Essex

Public 'worse off' since cuts, Essex Police Federation survey finds

Police in Essex
Image caption The Police Federation said it carried out a survey of more than 1,000 officers in Essex

Essex's Police and Crime Commissioner (PCC) has acknowledged officers are under "considerable pressure" following a Police Federation survey of members.

The survey showed 94% of officers felt the public was getting a worse service since £70m of cuts began in 2010.

The federation said it was concerned about public safety following the loss of 410 officers.

Nick Alston, PCC, said he did not believe effective policing meant more "bobbies on the beat".

Essex Police, which has an annual budget of £265m for 2014-15, has made cuts of £50m since 2010, with a further £20m to be found.

The number of officers has fallen from 3,636 in 2010 to 3,096 in 2015.

Image copyright Essex Police Federation
Image caption Mark Smith said 94% of officers surveyed felt the public was getting a worse police service than in 2010

Mark Smith, chairman of the Essex Police Federation, said: "We're just saying that cuts have consequences - frontline policing is being affected and the public is put more at risk, because there just aren't the same number of officers on the ground.

"You will be told by some senior officers and politicians that cuts don't affect frontline policing but that's just not the experience of our frontline officers."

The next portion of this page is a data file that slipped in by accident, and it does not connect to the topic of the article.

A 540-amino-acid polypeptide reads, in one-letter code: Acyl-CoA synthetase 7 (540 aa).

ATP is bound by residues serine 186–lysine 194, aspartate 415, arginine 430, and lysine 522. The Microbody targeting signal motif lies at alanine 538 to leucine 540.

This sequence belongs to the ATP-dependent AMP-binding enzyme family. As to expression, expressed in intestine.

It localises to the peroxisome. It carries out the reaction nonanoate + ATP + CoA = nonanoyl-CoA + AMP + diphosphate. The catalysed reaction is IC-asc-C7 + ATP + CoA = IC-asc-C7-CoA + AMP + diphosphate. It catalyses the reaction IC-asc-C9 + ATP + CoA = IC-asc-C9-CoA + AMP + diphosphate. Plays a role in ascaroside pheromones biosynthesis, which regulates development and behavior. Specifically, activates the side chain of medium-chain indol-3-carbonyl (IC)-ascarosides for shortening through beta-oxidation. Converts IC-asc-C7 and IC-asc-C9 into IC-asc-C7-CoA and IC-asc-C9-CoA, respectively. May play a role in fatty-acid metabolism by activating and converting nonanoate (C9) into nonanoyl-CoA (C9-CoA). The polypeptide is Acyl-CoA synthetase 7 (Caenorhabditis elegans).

Mr Alston, elected PCC on a Conservative ticket, said he did not believe local policing was being "eroded".

"I agree police officers are under considerable pressure," he said.

"In Essex, there are four times as many domestic violence incidents as there are burglaries and most domestic abuse takes place not in the street but in the family home.

"'Bobbies on the beat' will not address this and other hidden harms."

Mike Penning, policing minister, said: "The police are making their contribution to reducing the deficit and Her Majesty's Inspectorate of Constabulary recently found that forces are successfully meeting the challenge of balancing their books while protecting the frontline and delivering reductions in crime."

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